Some airlines also may defer taking delivery of the aircraft until the permanent solution is installed.
In the retrofit, all 23 hybrid ribs will be replaced with all-metallic ribs, and the rib feet will be strengthened. An inspection hole in the area where the cracking takes place also will be strengthened.
The permanent fix, which replaces all the composite ribs with metal ones, should be available in early 2013; the change should not affect the aircraft’s weight.
Airbus also has adapted its A380 design process to improve its finite element modeling techniques to catch such problems earlier, and is applying more stringent measures to the development program for its A350 widebody. In most cases, the materials are different, but where the aluminum alloy involved in the A380s has been used it has been replaced with aluminum lithium.
Meanwhile, Airbus is gradually seeing improvements in dispatch reliability of the A380 to 97.6%, and as high as 98.6% in March. “It is going in the right direction,” says Airbus Chief Operating Officer for Customers John Leahy, although he acknowledges this reliability rate still trails that of the company’s other aircraft products.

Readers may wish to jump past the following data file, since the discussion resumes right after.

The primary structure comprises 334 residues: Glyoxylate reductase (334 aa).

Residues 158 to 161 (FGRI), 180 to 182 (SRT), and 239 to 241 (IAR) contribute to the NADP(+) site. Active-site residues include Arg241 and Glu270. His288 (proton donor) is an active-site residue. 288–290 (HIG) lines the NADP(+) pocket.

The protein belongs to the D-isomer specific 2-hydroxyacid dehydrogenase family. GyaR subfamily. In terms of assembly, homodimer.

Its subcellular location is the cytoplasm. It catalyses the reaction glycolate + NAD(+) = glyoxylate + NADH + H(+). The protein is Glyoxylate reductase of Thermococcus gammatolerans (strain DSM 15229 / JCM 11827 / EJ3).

Leahy also hopes to book 30 A380 orders this year, but says that is “a stretch.”
The aircraft maker next year expects to deliver the first A380 to Emirates Airline with 575 metric tons maximum takeoff weight (MTOW), which boosts the aircraft’s range to 8,500 nm.
Also becoming available is a 490-metric-ton maximum takeoff weight version, which complies with more stringent noise requirements and should allow airlines like Emirates to operate early-hour flights at slot-constrained airports, such as London Heathrow.
Emirates already has signed up to take a 510-metric-ton MTOW A380, to be used in regional routes with about 650 seats.